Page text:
So, you’ve availed of a great deal on a roundtrip Manila-Osaka-Manila Cebu Pacific ticket… what’s next? Finding a nice and reasonably priced hotel to stay in, of course!
If you’re say, a family of four like we are, Hearton Hotel Nishi Umeda‘s triple room is highly recommended. For 16,500 yen, you get three beds, two of which are double beds in one room. If you want to go a little lower in terms of cost, get a double room. The hotel allows sharing your bed with kids below 12 years old at no extra charge and the double room is cheaper. My hubby can’t sleep well in cramped spaces so we opted for a triple room like the one below.
Our triple room was equipped with a high-definition LCD TV, hair dryer, trouser press, refrigerator, and Shiseido toiletries like liquid soap, shampoo, and conditioner. We also got daily supplies of hair brushes, toothbrushes with toothpastes, razors, and cotton buds.
Breakfast at Hearton Hotel’s Garden Café is also very reasonably priced and delicious. For 1000 yen per adult and 500 yen per child, you can avail of their east meets west buffet which consists of everything from fresh garden salad to curry rice, ham and eggs, tofu… you also get to drink all sorts of coffees, teas, and juices.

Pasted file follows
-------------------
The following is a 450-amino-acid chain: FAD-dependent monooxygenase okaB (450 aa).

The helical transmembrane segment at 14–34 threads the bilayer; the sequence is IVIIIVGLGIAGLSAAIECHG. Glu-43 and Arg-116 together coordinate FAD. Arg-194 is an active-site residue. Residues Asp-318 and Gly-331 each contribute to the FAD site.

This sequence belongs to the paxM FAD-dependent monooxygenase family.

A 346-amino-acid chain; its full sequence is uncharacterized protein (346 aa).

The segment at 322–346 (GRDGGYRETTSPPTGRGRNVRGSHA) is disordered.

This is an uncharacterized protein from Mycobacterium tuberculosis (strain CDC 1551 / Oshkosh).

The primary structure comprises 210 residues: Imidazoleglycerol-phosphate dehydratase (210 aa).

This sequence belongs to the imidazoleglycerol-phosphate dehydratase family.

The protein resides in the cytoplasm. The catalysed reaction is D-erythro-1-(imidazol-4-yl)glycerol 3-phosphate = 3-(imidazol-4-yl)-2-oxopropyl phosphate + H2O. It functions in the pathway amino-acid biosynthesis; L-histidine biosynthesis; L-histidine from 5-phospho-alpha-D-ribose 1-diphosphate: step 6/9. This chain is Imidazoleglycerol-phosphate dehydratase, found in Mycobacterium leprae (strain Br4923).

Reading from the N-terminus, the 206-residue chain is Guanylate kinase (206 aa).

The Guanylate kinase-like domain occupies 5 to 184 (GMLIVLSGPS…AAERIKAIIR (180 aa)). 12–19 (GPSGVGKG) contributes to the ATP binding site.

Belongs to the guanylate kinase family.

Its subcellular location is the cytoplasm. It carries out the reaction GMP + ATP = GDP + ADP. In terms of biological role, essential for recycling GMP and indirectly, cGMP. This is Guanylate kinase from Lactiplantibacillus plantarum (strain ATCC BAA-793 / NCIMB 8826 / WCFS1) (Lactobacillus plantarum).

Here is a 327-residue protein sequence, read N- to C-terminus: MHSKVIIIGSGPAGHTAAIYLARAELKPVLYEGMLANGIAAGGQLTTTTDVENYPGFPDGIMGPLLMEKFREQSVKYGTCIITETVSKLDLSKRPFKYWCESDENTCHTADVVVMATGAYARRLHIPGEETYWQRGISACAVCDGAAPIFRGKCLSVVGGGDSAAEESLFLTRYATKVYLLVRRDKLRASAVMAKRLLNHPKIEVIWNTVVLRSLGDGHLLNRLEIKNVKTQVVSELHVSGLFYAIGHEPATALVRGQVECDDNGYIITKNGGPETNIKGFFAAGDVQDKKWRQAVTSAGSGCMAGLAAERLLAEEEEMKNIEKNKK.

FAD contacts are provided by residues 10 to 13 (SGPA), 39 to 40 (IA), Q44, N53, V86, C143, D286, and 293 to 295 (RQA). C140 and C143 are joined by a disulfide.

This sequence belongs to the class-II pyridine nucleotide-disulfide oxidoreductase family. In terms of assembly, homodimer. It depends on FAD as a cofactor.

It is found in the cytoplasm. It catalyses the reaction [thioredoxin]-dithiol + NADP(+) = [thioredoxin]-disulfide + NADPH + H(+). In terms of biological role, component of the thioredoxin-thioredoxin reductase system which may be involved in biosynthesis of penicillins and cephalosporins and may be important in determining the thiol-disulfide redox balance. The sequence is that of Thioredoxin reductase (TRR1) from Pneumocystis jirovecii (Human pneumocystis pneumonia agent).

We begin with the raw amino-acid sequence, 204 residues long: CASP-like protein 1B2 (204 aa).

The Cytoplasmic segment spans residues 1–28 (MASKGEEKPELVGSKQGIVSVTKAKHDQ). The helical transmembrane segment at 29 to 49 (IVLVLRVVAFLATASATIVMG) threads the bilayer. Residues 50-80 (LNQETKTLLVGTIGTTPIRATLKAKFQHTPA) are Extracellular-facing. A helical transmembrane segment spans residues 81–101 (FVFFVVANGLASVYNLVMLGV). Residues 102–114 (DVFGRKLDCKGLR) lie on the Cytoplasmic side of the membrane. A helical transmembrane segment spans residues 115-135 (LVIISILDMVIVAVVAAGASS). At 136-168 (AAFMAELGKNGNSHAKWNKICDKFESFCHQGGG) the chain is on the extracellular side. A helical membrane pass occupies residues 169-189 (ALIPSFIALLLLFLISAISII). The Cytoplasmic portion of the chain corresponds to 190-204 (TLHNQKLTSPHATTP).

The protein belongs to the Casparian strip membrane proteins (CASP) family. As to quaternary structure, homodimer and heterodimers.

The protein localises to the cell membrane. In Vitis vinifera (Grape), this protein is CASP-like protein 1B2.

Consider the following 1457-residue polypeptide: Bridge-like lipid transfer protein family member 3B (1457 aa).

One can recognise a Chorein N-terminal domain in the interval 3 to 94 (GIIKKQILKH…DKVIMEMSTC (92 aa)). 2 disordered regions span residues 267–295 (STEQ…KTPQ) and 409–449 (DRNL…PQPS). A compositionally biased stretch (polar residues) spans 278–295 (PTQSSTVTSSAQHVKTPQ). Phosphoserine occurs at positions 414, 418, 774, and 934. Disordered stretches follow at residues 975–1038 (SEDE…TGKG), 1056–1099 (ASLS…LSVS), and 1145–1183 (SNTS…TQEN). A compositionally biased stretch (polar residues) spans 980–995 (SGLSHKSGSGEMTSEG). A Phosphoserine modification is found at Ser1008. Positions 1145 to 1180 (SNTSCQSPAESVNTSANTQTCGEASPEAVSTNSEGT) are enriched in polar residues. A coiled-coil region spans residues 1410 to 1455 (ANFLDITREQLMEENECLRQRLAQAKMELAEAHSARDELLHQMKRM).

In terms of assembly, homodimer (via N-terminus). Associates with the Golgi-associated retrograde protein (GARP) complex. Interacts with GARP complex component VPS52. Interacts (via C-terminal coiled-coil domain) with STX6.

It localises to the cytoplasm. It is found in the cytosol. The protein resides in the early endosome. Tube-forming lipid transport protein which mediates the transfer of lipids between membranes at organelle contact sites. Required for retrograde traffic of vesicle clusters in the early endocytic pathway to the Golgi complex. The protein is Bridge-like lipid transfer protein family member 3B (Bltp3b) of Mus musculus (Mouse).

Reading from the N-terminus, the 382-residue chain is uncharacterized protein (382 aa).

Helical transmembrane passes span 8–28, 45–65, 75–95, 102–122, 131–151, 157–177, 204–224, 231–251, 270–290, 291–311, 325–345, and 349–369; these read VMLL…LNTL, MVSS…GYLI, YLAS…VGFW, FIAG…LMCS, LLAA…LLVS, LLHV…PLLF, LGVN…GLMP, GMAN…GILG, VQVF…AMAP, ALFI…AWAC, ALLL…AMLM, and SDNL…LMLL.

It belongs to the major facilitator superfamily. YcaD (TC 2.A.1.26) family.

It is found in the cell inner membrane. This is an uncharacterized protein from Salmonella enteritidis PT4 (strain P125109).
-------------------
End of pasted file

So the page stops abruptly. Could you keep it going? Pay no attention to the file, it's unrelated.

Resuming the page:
Hearton Hotel Nishi Umeda’s location is excellent as well. It is a stone’s throw from Umesankoji Mall, which is a food-tripping paradise in itself with all the restaurants inside it. There’s a convenience store named Heart In right across, although it’s not 24/7. The hotel is also a mere 4 minute walk to JR Osaka Station, which is one of the main train stations which can connect you to virtually any line on the map, including the Kansai Airport Line. We were able to go to the neighboring regions of Kyoto and Nara easily as a result. Big department stores like Daimaru, Hankyu, and Hanshin are also walking distance from the hotel. It’s really very convenient.
Although the staff in the front desk are very courteous, helpful, and accommodating, they speak only very basic English (as is the case with most of Japan). Whenever I had special concerns (like asking them where the nearest 100 yen shop was), I had to resort to asking them in Japanese so they would understand.